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Kim Clouden caught this 34-inch snook near Turtle Bay. As the water warms, the snook will be feeding much more aggressively.

Well, another frigid Southwest Florida winter has come and gone. What a tough couple weeks it was. But we survived, and spring is around the corner. Now that the weather is changing, so will the fishing.

Spring is one of my favorite times of the year. The days are getting longer (more time to fish). The water is warming (so fish eat better). Tides are getting higher (so we can get to more fishing spots). And the fish are getting hungry. For most species of fish, spring is spawning time — and before they spawn, they eat.

What triggers this event is water temperature. When the water is cold, fish are lethargic and sluggish. But when that water warms into the 70s, a fish’s metabolism speeds up, which makes it hungry. Obviously, hungry fish feed more often.

Another big change this time of year is the arrival of baitfish: Greenbacks and threadfins are returning, and non-migratory pinfish are getting bigger on the flats. These protein-packed treats are on the menu for most anything swimming in our waters. In the springtime, I switch from shrimp and slow-moving lures to my faster-moving, more erratic baits like X-Raps, Rat-L-Traps. I want to cover a lot of water while looking for active feeding fish.

If you plan to fish live bait, pinfish would be a good choice because they’re usually readily available at your local bait shop. If you want threadfins or greenbacks, you’ll have to learn to throw a castnet. If you would like to learn to throw a net, stop by Fishin’ Frank’s — we’ll be glad to help you.

Baitfish tend to hang out on or near shallow flats, so I like to look for mangrove shorelines near these areas. My usual setup is a 30-pound leader, a 2/0 hook and a bobber. I use a float because it keeps the bait from going down and hiding on the bottom. The depth you need to fish the bait depends on the depth of the water you’re fishing. Set the bobber so your bait is about 6 inches from the bottom.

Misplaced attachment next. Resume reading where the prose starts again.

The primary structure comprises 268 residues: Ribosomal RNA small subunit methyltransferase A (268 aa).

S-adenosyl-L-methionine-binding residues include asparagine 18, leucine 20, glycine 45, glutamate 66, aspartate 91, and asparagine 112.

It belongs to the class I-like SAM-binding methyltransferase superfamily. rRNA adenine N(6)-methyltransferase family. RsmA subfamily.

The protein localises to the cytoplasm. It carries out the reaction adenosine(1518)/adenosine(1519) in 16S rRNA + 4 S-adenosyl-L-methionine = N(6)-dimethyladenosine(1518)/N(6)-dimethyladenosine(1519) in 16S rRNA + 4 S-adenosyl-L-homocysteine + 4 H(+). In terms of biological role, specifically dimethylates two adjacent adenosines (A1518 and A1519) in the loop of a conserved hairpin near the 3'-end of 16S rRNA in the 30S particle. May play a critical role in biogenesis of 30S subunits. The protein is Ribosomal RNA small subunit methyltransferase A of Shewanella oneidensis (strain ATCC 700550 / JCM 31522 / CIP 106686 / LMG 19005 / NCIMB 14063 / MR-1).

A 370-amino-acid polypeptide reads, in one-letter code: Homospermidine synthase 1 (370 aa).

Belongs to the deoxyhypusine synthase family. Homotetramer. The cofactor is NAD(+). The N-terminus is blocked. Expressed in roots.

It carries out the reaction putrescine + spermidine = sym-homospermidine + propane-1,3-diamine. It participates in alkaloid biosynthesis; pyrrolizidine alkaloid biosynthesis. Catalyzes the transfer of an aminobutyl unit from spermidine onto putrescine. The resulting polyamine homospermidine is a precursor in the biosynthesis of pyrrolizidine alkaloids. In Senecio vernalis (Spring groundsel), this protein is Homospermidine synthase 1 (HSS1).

I have found the if you hook a baitfish just above the anal fin, it will swim straight ahead and not back to the boat. It will also stay alive longer because you’re avoiding any vital organs or its spine.

Shrimp will also work. Break the fan off the tails and rig it on a jighead. Fishing shrimp aggressively will often trigger a strike.

Don’t spend a lot of time in one area. The fish are way more active this time of year, and if they’re there, they’ll usually bite pretty quick.

Another one of my favorites to target in spring is sharks. I anchor up in deeper holes near the bait flats and tie a chum bag off the boat. Cut a 2-inch chunk of ladyfish or mullet and rig it on a steel leader and a 6/0 hook with the barb removed. I generally drift my shark baits with no weight.

Spring can lead to some memorable days fishing on beautiful Charlotte Harbor, so get out there and get a rod bent. Remember, get your kids hooked on fishing and they won’t be able to afford drugs.

Capt. Steve “Pegleg” Phillips owns and operates Southern Charm Charters, with his wife Heather as occasional first mate. If you’re wondering why his friends call him Pegleg, stop in at Fishin’ Frank’s and meet him. For charter info, contact him at 678-787-4750 or through his Facebook page at https://bit.ly/2vesgVn.

Capt. Steve “Pegleg” Phillips owns and operates Southern Charm Charters, with his wife Heather as occasional first mate. If you’re wondering why his friends call him Pegleg, stop in at Fishin’ Frank’s and meet him. For charter info, contact him at 678-787-4750 or through his Facebook page at https://bit.ly/2vesgVn.

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